Friday, February 26, 2016

Who Are We?

Marco Rubio started off his opening statement to Thursday's Republican debate by making an inadvertently profound point. The 2016 President Election, Rubio said, is fundamentally not about this policy or that talking point. It's about who we are as a country, as a society. In his words, it's about "the identity of America".

I don't share a lot in common with Senator Rubio, but on this one point he is absolutely right. One reason why we are so drawn to Presidential elections - despite their being less important than we think they are - is that they represent perhaps the only truly nationwide measure of who we are as a people.

This, I think, is what is currently sustaining attention for, and driving reactions to, Donald Trump's candidacy. (Yes, I know I said I didn't want to talk about Trump. I still don't. But it's impossible to talk about broader issues without bringing him in at some point.) A lot of people see the anger, the hatred, the demonizing, the stratospheric levels of incivility, and they wonder: is this who we really are as Americans?

Vox, rapidly becoming one of the better popular purveyors of actual political science research and expertise, ran this piece a few days ago suggesting that Trump's support isn't demographic, it's attitudinal. In particular, it's predicated on one attitude in particular: authoritarianism, or individuals' inclination to authoritarian behavior and worldviews. Borrowing from the article's author:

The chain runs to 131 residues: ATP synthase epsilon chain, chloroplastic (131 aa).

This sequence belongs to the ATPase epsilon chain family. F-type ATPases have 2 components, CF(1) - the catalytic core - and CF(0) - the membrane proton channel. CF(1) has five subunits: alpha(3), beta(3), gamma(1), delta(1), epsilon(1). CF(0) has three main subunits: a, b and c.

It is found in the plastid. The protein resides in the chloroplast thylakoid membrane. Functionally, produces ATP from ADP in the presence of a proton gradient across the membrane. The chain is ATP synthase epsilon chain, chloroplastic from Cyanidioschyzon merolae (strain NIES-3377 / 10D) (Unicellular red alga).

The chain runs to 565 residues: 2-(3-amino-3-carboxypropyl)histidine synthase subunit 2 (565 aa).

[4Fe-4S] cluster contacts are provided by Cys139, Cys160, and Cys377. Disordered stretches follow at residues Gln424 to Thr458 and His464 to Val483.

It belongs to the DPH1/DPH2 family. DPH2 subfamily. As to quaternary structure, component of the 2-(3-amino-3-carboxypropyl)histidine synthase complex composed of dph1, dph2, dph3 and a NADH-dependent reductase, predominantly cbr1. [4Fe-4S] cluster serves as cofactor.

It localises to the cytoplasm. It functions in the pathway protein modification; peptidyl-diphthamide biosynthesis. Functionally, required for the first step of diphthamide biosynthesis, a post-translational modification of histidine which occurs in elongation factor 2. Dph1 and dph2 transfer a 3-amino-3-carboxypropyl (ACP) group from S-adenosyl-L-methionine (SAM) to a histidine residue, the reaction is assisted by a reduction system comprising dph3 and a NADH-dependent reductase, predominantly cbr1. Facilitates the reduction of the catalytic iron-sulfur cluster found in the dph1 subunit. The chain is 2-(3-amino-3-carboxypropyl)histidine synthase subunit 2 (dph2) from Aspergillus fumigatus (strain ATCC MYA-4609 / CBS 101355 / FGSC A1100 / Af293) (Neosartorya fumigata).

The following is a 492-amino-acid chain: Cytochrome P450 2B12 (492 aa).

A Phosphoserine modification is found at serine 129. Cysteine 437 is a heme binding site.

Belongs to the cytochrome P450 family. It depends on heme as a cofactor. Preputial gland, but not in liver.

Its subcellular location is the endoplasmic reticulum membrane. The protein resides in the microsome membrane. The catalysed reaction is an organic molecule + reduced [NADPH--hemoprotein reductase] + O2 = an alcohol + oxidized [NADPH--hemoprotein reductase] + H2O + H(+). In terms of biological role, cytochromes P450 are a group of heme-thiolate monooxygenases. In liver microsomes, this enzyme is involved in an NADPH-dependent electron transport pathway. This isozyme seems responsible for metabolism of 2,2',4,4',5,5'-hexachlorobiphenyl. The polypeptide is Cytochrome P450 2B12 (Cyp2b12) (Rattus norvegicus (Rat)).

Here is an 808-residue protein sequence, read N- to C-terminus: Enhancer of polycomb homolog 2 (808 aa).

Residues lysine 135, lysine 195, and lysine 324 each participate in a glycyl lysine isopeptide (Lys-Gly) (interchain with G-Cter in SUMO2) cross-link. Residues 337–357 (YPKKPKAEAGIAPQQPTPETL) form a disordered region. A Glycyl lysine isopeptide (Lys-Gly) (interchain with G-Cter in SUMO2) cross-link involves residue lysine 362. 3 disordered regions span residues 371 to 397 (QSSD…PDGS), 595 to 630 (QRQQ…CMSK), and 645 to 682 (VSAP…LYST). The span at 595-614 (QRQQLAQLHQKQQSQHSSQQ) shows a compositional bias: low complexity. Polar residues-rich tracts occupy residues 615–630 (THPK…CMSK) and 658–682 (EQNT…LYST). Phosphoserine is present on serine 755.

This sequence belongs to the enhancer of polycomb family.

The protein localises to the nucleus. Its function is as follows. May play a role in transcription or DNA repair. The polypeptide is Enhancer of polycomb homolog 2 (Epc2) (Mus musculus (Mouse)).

People who score high on the authoritarian scale value conformity and order, protect social norms, and are wary of outsiders. And when authoritarians feel threatened, they support aggressive leaders and policies.
There is undoubtedly a correlation between authoritarianism and racism, but that can miss the point. In the authoritarian view, racism is simply a part of a broader worldview of people who are inclined to pull inside their tribal walls, circle the wagons, and make sure that absolutely nothing changes. Such people are quite willing to use violence when necessary to enforce the reality they cling to.

At the root of the authoritarian worldview, of course, is fear: fear of change, fear of the other, fear of perceived threats and slights. The Vox article above notes that the other statistically significant predictor of Trump support is fear of terrorism - specifically, fear that you or someone you love might be attacked by terrorists. I've written about fear as a driver too many times to count; here's the most recent.

The thing about fear is that it is a choice. We don't always experience it as such, but people who have grappled with fear understand that we have it within our power to choose whether or not to be afraid. Some fears, of course, are instinctive: if a bear breaks down my front door I'm going to experience fear. But most of the fears being discussed in public - fear of terrorism, fear of immigrants, fear of Islam, fear of blacks (or #blacklivesmatter), fear of impending disasters political or economic - are things we visit on ourselves. Like Jacob Marley, we forge our own chains in life, link by link, until in the end they crush us with their weight.